Neural population coding of sound level adapts to stimulus statistics

Isabel Dean*, Nicol S. Harper, David McAlpine

*Corresponding author for this work

Research output: Contribution to journalArticlepeer-review

382 Citations (Scopus)


Mammals can hear sounds extending over a vast range of sound levels with remarkable accuracy. How auditory neurons code sound level over such a range is unclear; firing rates of individual neurons increase with sound level over only a very limited portion of the full range of hearing. We show that neurons in the auditory midbrain of the guinea pig adjust their responses to the mean, variance and more complex statistics of sound level distributions. We demonstrate that these adjustments improve the accuracy of the neural population code close to the region of most commonly occurring sound levels. This extends the range of sound levels that can be accurately encoded, fine-tuning hearing to the local acoustic environment.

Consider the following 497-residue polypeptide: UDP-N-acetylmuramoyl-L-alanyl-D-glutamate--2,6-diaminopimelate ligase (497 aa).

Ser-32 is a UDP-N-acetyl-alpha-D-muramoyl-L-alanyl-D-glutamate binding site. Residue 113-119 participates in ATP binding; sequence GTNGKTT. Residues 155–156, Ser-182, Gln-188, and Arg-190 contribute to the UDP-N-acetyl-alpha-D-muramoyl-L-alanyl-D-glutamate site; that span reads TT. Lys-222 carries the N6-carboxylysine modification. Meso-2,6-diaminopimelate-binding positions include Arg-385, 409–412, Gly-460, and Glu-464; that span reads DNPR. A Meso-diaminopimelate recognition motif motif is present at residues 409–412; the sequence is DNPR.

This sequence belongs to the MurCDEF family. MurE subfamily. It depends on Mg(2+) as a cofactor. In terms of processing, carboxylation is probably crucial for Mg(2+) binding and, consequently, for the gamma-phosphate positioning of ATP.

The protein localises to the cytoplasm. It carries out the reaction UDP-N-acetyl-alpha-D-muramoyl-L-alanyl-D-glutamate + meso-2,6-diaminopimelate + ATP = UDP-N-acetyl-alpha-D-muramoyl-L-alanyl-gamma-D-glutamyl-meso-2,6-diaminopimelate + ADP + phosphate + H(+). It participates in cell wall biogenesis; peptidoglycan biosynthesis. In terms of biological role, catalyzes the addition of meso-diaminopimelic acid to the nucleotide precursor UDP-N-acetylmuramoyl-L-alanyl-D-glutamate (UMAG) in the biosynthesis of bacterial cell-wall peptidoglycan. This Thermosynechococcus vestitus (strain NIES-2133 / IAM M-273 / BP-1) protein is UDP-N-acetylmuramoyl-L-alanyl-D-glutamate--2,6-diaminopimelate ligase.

Original languageEnglish
Pages (from-to)1684-1689
Number of pages6
JournalNature Neuroscience
Issue number12
Publication statusPublished - Dec 2005
Externally publishedYes


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